Ballina?s identity crisis
By GRAHAM BROADHEAD
That's the standard tourist reaction, according to a visiting tourism guru with 40 years of experience under his belt.
It's a major marketing problem for the town branded 'the ugly sister of Byron Bay' by one Sydney newspaper a few years ago.
Now it seems it's more a case of the unknown neighbour.
Which is ironic, when Ballina is booming with tourism development ? with Virgin Blue now flying into Ballina, and a five-star Ramada Hotel soon to be built along Ballina's riverfront.
Norm White, a national tourism consultant who gave a workshop for 25 industry players in town last Thursday, said Ballina was simply not marketing itself as a tourist destination.
"I couldn't help thinking this is what Noosa was like 20 years ago," he said. "I was blown away by what Ballina had to offer. But the biggest problem is: 'Ballina where?'"
It's a common refrain repeated by tourists making a pit stop at the Big Prawn.
Stephen and Gillian Johnston, from the Sunshine Coast hinterland, said they had driven through Ballina several times, but knew absolutely nothing about it.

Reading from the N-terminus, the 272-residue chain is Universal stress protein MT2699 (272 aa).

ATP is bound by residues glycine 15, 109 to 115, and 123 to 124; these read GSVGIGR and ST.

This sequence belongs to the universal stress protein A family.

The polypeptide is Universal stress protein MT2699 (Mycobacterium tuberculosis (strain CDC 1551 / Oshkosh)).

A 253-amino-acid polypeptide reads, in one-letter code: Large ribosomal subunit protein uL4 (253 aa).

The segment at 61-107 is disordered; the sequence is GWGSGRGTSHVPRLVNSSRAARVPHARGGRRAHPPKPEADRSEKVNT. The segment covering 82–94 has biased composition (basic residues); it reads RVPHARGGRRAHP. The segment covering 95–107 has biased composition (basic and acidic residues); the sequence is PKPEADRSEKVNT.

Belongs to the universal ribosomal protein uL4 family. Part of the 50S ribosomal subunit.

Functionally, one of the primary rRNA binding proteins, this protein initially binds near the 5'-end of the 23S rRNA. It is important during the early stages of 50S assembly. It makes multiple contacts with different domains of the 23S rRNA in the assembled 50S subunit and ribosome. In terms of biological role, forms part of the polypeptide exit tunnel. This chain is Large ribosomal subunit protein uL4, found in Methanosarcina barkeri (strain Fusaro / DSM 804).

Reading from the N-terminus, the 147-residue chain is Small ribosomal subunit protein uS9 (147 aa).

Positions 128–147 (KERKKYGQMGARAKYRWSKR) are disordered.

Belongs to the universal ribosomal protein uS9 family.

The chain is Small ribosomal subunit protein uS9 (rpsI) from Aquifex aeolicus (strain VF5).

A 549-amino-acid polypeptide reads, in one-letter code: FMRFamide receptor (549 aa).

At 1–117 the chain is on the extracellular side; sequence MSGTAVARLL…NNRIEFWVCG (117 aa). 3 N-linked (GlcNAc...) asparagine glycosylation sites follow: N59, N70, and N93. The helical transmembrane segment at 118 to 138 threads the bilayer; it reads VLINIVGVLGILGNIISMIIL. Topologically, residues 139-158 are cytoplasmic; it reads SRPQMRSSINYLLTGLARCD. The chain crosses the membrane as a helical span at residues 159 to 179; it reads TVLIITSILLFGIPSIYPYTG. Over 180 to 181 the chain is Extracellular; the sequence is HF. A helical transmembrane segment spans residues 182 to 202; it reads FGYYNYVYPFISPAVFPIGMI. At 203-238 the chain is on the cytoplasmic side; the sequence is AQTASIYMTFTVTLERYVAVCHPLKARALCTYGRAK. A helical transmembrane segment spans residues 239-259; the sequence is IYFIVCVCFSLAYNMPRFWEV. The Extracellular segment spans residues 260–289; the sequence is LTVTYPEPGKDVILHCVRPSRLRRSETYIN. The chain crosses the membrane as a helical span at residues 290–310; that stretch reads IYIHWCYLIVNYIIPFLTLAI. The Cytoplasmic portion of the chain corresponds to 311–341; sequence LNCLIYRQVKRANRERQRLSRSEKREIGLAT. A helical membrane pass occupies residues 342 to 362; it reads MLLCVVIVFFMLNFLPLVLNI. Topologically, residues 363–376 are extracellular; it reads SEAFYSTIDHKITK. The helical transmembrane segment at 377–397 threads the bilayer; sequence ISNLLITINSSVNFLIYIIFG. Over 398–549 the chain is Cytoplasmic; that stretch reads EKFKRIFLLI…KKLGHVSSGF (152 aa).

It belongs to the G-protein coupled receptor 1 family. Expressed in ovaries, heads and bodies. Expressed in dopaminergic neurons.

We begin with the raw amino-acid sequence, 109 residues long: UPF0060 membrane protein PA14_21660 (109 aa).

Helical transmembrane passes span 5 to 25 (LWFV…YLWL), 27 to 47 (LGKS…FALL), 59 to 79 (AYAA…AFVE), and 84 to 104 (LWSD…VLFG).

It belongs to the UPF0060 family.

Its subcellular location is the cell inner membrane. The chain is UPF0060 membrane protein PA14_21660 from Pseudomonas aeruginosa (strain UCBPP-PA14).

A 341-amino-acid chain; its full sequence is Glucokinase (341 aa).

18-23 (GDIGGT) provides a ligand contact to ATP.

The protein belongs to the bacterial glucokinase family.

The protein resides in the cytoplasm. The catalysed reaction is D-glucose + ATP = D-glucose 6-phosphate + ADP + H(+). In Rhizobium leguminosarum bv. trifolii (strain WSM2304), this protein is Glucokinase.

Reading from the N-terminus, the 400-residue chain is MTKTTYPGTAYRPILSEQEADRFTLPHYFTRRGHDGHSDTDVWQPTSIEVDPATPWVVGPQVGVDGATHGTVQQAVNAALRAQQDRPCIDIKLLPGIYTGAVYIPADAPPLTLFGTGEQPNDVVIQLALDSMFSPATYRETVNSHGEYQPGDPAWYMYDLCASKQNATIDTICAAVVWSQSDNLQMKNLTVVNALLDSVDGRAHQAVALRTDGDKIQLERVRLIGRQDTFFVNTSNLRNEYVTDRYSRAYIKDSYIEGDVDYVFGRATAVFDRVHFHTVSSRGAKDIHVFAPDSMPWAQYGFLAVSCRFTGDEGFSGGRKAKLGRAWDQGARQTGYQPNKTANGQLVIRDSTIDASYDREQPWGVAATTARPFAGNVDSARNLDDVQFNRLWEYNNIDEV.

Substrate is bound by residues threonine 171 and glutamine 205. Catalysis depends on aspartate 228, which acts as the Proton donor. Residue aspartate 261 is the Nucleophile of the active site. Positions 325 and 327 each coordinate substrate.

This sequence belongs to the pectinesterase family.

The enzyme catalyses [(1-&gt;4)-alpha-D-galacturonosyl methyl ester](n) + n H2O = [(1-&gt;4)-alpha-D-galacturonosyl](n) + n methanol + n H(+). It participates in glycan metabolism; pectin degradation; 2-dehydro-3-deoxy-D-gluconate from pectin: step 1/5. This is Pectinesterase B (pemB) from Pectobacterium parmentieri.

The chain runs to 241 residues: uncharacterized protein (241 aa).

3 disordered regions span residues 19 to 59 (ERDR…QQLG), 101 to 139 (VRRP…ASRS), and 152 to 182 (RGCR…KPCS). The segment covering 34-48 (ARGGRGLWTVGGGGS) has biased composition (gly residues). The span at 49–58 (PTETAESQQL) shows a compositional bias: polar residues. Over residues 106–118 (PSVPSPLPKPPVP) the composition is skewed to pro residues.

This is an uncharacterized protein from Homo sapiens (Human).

Gillian said they had chosen Iluka for their fishing holiday because they had wanted a camping spot at the river mouth, right near a beach.
"But we didn't find it," she said. "It was different from how it looked on the map."
Gillian was surprised to learn Ballina was also a popular fishing spot.
"We asked some of the locals down there about similar places. And we heard Wooli, Evans Head and Browns Rocks. But not one person mentioned Ballina," she said.
Val and Albert Pascoe, from Cootamundra, said they had been holidaying in Ballina for the past eight years.
But before their daughter and son-in-law moved to the town, they had never heard of it.
Rick Mowle, manager and part-owner of the Headland Beach Resort at Lennox Head, said it was a marketing problem he and other tourism operators were well aware of, and which had lead to the recent formation of Tourism Ballina ? a group of industry players keen to boost the town's profile.
"There's a huge lack of awareness," he said. "It has to start with the operators and the private sector."
Mr Mowle said in the past there had been a passive attitude of sitting back and waiting for the State, regional and council tourism bodies to take the initiative. As a result, New South Wales was getting left behind.
Mr Mowle said Tourism Ballina's focus was on turning the town into a destination, rather than just a transit stop.